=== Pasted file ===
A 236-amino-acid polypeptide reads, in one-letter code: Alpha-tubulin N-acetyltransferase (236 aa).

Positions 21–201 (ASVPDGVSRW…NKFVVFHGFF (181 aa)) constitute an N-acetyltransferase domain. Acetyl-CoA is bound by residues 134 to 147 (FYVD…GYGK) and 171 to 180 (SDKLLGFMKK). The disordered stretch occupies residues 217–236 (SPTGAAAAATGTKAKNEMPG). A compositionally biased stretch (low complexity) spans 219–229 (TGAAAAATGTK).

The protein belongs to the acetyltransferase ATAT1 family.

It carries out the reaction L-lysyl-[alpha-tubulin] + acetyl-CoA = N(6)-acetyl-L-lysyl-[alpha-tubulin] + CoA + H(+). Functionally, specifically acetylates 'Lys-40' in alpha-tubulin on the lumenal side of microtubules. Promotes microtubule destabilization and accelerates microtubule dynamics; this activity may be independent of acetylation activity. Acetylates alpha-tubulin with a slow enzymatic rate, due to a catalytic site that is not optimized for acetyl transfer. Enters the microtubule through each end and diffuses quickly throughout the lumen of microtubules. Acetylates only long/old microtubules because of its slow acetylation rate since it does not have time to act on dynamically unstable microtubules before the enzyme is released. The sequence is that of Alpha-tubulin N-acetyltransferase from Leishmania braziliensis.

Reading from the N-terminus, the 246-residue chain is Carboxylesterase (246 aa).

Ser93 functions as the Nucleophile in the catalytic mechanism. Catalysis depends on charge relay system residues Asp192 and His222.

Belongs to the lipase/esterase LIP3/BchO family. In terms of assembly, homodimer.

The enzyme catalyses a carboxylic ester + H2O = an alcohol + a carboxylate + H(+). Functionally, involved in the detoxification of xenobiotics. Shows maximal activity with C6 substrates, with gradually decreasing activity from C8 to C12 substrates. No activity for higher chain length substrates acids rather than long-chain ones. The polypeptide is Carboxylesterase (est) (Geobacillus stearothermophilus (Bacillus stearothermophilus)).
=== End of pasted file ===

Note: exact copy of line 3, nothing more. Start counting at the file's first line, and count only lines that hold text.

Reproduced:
The protein belongs to the acetyltransferase ATAT1 family.